IRS Employees: Targeting Conservatives Was Specific Policy Handed Down By Supervisors
Rep. Darrell Issa (R-CA) will begin hearings this week focusing on the corruption at the IRS, and in advance of those hearings he’s released some statements from the depositions taken from IRS employees.
Per the depositions, the targeting of conservatives wasn’t exactly something a few IRS employees took it upon themselves to do in the wake of the Citizens United SCOTUS ruling. It was something they were ordered to do by supervisors.
BOLO, by the way, means “be on the look out.”
And another more senior IRS Cincinnati employee complained about micromanagement from D.C.:
Q: But you specifically recall that the BOLO terms included “Tea Party?”
A: Yes, I do.
Q: And it was your understanding ‑‑ was it your understanding that the purpose of the BOLO was to identify Tea Party groups?
A: That is correct.
Q: Was it your understanding that the purpose of the BOLO was to identify conservative groups?
A: Yes, it was.
Q: Was it your understanding that the purpose of the BOLO was to identify Republican groups?
A: Yes, it was.
At least one IRS employee feels the direction to target conservatives came from Washington DC:
Q: So is it your perspective that ultimately the responsible parties for the decisions that were reported by the IG are not in the Cincinnati office?
A: I don’t know how to answer that question. I mean, from an agent standpoint, we didn’t do anything wrong. We followed directions based on other people telling us what to do.
Q: And you ultimately followed directions from Washington; is that correct?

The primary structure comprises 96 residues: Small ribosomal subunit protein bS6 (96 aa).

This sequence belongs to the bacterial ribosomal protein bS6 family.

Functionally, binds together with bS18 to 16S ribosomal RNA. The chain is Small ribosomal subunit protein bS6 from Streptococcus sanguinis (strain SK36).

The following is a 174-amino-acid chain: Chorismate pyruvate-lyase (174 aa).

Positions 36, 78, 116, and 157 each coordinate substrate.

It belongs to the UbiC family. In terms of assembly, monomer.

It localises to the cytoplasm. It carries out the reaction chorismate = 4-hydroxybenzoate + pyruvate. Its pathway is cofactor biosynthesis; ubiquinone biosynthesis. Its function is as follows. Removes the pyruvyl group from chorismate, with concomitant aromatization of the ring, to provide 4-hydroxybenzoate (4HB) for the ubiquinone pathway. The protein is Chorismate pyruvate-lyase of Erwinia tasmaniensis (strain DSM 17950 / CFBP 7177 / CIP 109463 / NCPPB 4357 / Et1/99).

A: If direction had come down from Washington, yes.
Q: But with respect to the particular scrutiny that was given to Tea Party applications, those directions emanated from Washington; is that right?
A: I believe so.
Backing up the claim that the directive for the targeting came from Washington DC is the fact that many of the cases were sent back to IRS HQ in the nation’s capital:
Q: Okay. Now, was there a point around this time period when [your supervisor] asked you to do a search for similar applications?
Q: To the best of your recollection, when was this request made?
A: Sometime in early March of 2010.
Q: Did [your supervisor] give you any indication of the need for the search, any more context?
A: He told me that Washington, D.C., wanted some cases.
Q: So as of April 2010, these 40 cases were held at that moment in your group; is that right?
A: Some were.
Q: How many were held there?
A: Less than 40. Some went to Washington, D.C.
Q: Okay. How many went to Washington, D.C.?
A: I sent seven.
Even worse, the IRS bosses in Washington were apparently requesting specific cases be sent to them:
Q: Did anyone else ever make a request that you send any cases to Washington?
A: [Different IRS employee] wanted to have two cases that she couldn’t ‑‑ Washington, D.C. wanted them, but she couldn’t find the paper. So she requested me, through an email, to find these cases for her and to send them to Washington, D.C.
Q: When was this, what time frame?
A: I don’t recall the time frame, maybe May of 2010.
Q: But just to be clear, she told you the specific names of these applicants.
Q: And she told you that Washington, D.C. had requested these two specific applications be sent to D.C.
A: Yes, or parts of them.
Q: Okay. So she asked you to send particular parts of these applications.
Q: And that was unusual. Did you say that?
Q: And she indicated that Washington had requested these specific parts of these specific applications; is that right?
What this all means is that, at least according to the testimony of these IRS employees, the impetus for the targeting and the came from Washington DC, which was also where the results of the targeting was sent.
This wasn’t just some rogue operation at the IRS branch in Cincinnati. This came from DC. The question is, how far up the ladder in Washington DC does it go?